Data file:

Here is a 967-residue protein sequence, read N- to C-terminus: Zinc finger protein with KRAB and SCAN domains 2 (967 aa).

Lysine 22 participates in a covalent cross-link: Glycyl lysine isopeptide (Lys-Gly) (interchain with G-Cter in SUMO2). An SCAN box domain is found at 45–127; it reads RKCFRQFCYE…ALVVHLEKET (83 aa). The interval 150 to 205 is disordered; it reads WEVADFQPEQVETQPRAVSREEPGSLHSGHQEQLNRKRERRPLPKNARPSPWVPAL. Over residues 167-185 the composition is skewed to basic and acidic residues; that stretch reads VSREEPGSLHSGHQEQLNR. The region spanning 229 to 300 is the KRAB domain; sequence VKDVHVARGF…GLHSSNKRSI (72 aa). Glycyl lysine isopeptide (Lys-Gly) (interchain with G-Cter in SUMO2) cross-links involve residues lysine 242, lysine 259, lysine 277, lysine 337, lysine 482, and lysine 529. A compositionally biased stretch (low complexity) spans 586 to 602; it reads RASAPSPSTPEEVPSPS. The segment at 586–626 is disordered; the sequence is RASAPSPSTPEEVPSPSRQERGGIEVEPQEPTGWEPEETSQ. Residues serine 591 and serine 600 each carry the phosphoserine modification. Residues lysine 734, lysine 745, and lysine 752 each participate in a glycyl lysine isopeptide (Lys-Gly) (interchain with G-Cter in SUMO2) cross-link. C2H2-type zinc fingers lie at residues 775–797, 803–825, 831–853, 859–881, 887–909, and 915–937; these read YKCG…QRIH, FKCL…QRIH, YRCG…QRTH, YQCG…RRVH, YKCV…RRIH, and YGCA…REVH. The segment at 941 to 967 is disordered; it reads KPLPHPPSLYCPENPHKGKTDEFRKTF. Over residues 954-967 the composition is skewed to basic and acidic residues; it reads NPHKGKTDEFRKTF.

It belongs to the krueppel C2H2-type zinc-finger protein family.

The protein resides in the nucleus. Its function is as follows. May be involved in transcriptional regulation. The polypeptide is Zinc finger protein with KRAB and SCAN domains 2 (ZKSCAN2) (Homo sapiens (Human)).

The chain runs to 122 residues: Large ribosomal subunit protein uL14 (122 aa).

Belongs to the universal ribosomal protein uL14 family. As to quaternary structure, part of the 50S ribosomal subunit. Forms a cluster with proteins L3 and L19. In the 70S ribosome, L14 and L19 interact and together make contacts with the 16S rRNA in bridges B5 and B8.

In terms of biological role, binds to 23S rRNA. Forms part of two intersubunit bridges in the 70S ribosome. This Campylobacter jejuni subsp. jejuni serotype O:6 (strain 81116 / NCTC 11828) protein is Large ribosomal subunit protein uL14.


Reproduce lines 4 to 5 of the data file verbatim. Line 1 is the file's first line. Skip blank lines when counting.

The protein resides in the nucleus. Its function is as follows. May be involved in transcriptional regulation. The polypeptide is Zinc finger protein with KRAB and SCAN domains 2 (ZKSCAN2) (Homo sapiens (Human)).

The chain runs to 122 residues: Large ribosomal subunit protein uL14 (122 aa).